The retired head of the OPP’s biker enforcement unit testified in B.C. Supreme Court Tuesday about the criminal records of many Hells Angels in Canada.
Len Isnor, who retired last year, prepared a report on the biker gang for the B.C. Director of Civil Forfeiture to be used in his efforts to get clubhouses in Nanaimo, East Vancouver and Kelowna forfeited to the provincial government as alleged instruments of criminal activity.
But first, the director must get Justice Barry Davies to determine whether Isnor will be qualified as an expert at the long-running civil forfeiture trial.
A lawyer for the Hells Angels challenged Isnor in cross-examination Tuesday about parts of his report.
“You refer to memorabilia and knick knacks are for intimidation. Just looking at the pictures, which knick knacks are for intimidation in those photos?” lawyer Joe Arvay asked Isnor.
Isnor pointed to a photo and said, “A Hells Angel with the death head on his head on top of a dragon.”
“So someone going into the clubhouse and seeing that is going to be intimidated, is that your point?” Arvay asked.
Isnor replied: “Yes, sir.”
Isnor also said in the report that he believed some children’s books and toys had been placed on an end table inside the Kelowna clubhouse before his court-ordered inspection in order to make it seem family friendly.
“This is the first time I have ever seen or heard of an area set up in a clubhouse for children. In my opinion, this was set up because of my inspection of the clubhouse,” Isnor’s report said.
Arvay asked Isnor if it was also possible that the toys were inside the clubhouse because “one or more of the members of the Kelowna clubhouse have children and that they may go to the clubhouse at times.”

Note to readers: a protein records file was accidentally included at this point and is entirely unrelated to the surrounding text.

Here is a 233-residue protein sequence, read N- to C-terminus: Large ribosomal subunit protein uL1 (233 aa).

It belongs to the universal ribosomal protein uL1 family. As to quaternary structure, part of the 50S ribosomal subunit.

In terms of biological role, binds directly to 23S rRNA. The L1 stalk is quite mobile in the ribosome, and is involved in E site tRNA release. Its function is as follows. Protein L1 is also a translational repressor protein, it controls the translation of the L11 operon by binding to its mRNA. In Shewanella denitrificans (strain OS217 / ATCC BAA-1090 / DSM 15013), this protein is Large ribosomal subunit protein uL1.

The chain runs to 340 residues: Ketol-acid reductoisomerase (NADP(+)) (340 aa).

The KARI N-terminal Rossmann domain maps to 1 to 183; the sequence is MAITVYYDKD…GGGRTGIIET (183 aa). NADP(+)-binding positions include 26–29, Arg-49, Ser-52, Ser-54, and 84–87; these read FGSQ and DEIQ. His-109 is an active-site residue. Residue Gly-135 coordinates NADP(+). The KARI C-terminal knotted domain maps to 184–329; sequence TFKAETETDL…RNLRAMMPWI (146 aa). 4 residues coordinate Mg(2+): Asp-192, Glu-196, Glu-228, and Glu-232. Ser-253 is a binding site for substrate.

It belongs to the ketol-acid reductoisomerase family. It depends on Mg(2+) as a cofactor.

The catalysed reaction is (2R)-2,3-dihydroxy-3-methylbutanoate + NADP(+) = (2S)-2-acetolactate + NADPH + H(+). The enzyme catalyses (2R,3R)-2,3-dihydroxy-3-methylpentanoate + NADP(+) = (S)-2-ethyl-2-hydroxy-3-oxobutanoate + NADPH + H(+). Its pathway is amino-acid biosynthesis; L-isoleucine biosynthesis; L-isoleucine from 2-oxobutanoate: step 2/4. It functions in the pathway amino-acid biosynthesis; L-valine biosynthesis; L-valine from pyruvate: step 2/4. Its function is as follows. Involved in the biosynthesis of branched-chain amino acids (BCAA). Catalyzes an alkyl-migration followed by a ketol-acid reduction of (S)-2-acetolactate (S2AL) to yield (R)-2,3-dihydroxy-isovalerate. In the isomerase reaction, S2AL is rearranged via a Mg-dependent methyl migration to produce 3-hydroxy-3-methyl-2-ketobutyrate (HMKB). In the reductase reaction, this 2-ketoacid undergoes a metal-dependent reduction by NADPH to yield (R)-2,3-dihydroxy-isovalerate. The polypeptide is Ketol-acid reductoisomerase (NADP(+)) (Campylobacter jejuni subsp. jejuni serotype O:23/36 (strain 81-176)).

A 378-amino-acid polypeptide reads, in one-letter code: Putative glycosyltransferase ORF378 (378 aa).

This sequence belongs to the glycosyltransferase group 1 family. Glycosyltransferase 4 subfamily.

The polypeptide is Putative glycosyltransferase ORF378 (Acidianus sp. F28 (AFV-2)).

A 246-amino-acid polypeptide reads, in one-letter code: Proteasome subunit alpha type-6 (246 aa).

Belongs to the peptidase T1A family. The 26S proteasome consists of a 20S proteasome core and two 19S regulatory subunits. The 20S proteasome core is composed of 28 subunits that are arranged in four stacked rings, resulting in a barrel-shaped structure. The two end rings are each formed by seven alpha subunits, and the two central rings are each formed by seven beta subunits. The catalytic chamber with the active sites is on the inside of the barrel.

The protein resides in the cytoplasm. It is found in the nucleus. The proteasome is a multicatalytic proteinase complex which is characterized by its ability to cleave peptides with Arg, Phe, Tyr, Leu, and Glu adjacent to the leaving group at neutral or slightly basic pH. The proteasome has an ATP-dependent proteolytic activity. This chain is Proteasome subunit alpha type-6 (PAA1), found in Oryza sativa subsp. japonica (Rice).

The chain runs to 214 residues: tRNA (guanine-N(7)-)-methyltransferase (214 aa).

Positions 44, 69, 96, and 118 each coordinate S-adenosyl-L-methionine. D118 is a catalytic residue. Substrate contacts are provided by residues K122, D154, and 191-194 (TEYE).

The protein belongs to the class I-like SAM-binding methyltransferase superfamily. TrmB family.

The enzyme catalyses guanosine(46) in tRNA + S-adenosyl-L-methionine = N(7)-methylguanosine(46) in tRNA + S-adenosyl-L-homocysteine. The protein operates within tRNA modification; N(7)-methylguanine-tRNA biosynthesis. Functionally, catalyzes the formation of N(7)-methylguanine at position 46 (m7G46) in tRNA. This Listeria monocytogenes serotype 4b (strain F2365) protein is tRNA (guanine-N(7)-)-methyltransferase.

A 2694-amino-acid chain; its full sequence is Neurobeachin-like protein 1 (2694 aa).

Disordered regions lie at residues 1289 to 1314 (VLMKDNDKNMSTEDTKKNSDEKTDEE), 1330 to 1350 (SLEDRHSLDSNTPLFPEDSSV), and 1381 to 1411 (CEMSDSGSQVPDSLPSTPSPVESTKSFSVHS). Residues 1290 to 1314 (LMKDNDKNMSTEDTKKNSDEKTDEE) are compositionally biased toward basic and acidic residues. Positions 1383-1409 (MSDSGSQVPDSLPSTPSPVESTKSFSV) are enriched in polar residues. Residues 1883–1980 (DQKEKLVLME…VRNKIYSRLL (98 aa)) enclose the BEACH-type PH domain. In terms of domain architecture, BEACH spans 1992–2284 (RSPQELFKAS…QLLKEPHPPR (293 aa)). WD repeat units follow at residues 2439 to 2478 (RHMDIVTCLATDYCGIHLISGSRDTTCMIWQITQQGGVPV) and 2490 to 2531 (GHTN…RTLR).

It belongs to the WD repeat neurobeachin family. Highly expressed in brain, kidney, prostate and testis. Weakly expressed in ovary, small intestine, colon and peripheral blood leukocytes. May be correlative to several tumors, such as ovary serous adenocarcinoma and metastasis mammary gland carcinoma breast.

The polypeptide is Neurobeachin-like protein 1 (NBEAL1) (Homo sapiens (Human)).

Isnor testified that in 23 years of investigating the Hells Angels and other outlaw motorcycle gangs, he had never seen children in a clubhouse.
Arvay asked Isnor if he knew that Kelowna Hells Angels president Damiano Dipopolo “has eight children, and he might want to have some toys in the clubhouse when he is there with his children?”
Isnor pointed out that Dipopolo lives in Metro Vancouver.
“This clubhouse is in Kelowna, so I doubt that Mr. Dipopolo is bringing his children to this clubhouse. And the area in which these toys are set up is with the adult type entertainment in there. It just doesn’t mix,” Isnor said. “It doesn’t make any sense whatsoever.”
Arvay suggested that if the Kelowna clubhouse had a children’s play area, that would “distinguish” it from other Hells Angels clubhouses.
“Would you be prepared to concede that if in fact children were allowed into the Kelowna clubhouse and that’s the reason why there are some children’s books and toys, then that would demonstrate to you that you can’t paint with the same broad brush all the clubhouses in the world, right?” he asked.
Isnor said he would “hate to hear” of children being in a clubhouse “knowing how dangerous they are.”
His report also described bullet-proof windows at the East End clubhouse in Vancouver, and said the Kelowna clubhouse had similar-looking windows. He wrote that he thought the Kelowna bikers had emptied out most of the alcohol from the fridge prior to his inspection.
The report also said that most Hells Angels “are no longer passionate about motorcycles, but rather they hide behind the guise that they are an organization of motorcycle clubs.
“Though it is mandatory for all HA members to have a motorcycle, the passion for the motorcycle is secondary to the reputation and criminality of the organization,” Isnor wrote.
The trial continues.